For those of us who live in the mountains, there's a variation on the weather jokes. Don't like your weather? Go up or down a thousand feet.
On a quick road trip up I-5 to Seattle last week, I noticed that the snow on Mt. Shasta came down to approximately 7000 feet of elevation.
|Mt. Shasta in Northern California|
Farther north, I noticed that the snow on Mt. Hood came down to approximately 6000 feet.
|Mt. Hood in Northern Oregon|
We expect this, of course, because it gets colder as you go north.
If instead of going north, we'd gone south the same distance from Shasta we could have been to Mt. Whitney. There, the lowest snow level would have probably been around 8000 feet.
So I wondered if there is a regular relationship between where you are on a north/south basis and where you are on an elevation basis. After a little research, I found out that there is, and it matches what I noticed on the way to Seattle.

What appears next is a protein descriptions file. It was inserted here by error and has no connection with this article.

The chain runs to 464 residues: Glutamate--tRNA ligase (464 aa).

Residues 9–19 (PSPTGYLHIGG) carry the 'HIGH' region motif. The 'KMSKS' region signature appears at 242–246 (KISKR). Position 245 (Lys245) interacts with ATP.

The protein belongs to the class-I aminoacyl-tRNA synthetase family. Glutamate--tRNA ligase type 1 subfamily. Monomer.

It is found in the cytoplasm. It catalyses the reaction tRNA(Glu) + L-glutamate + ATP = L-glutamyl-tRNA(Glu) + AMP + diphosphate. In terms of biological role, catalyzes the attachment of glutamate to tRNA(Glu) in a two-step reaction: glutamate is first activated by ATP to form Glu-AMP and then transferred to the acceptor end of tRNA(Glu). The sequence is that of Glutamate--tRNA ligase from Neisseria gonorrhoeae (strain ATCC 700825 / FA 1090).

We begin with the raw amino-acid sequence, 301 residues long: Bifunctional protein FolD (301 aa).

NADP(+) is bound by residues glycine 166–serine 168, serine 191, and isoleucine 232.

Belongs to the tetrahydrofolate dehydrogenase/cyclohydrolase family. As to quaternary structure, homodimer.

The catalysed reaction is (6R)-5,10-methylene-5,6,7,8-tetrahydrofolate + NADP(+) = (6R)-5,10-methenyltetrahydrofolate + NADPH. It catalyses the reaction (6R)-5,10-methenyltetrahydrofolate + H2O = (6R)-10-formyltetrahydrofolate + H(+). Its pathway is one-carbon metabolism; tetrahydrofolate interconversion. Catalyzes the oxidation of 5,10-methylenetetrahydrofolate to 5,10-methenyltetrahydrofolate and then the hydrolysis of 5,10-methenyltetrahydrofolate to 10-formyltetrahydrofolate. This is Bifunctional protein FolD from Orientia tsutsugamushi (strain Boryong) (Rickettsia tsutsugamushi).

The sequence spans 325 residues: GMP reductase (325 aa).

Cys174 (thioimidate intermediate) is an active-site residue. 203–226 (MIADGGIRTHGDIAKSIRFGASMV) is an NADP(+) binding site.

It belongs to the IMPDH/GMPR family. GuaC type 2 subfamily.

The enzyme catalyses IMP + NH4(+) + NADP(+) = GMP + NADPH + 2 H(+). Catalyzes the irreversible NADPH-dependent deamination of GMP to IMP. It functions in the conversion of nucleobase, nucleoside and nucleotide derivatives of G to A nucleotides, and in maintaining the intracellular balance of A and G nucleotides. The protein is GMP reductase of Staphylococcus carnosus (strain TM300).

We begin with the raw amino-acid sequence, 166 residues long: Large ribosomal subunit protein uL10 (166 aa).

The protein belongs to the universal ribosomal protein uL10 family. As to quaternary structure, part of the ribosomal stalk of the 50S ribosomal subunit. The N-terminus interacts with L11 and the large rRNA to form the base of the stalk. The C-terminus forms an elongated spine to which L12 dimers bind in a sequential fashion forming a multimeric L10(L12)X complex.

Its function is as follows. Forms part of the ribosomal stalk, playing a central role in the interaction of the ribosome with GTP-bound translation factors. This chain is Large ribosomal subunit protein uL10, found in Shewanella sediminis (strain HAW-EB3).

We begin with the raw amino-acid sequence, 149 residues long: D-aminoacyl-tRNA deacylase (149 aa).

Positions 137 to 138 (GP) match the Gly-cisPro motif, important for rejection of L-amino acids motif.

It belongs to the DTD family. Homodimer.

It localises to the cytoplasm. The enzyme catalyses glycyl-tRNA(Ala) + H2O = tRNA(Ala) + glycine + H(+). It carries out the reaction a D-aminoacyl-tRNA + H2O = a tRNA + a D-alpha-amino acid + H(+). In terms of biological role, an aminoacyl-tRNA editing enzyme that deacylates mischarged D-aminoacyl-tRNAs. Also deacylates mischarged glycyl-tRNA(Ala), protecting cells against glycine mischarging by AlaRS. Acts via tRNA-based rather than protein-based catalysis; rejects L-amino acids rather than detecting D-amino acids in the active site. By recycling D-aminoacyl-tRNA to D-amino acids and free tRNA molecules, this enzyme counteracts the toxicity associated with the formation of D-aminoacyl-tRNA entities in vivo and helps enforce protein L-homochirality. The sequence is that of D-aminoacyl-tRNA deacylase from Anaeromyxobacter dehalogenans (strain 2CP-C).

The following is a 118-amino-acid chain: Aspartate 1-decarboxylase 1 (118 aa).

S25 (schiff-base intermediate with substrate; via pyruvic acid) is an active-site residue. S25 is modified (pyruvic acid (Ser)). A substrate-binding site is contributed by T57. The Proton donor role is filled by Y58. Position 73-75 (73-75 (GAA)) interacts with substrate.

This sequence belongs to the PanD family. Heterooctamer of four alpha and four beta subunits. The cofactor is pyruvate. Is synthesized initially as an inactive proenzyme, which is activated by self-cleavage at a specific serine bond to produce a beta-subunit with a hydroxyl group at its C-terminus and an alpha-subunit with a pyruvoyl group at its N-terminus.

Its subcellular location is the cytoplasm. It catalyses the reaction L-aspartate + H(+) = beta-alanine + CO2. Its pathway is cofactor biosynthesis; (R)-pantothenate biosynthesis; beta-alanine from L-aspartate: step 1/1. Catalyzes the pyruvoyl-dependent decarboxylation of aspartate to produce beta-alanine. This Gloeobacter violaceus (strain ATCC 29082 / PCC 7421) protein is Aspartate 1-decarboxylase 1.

All other things being equal, going 300 miles north changes your climate approximately the same as going up 1000 feet in elevation.
Of course, in most scenarios, all other things are not equal. If you go farther from or closer to the Pacific Ocean, which is a huge modifier of climate, that will change things as much or more than anything else.
But it is still an interesting comparison. Going 3000 miles north is like going up 10,000 feet. So if I were to start in Sacramento, which is near sea level, and go to the northernmost reaches of the Canadian arctic (3000 miles), my temperature change in any given season would be similar to going from Sacramento to the top of Heavenly ski resort at 10,000 feet.
Maybe not. But fun!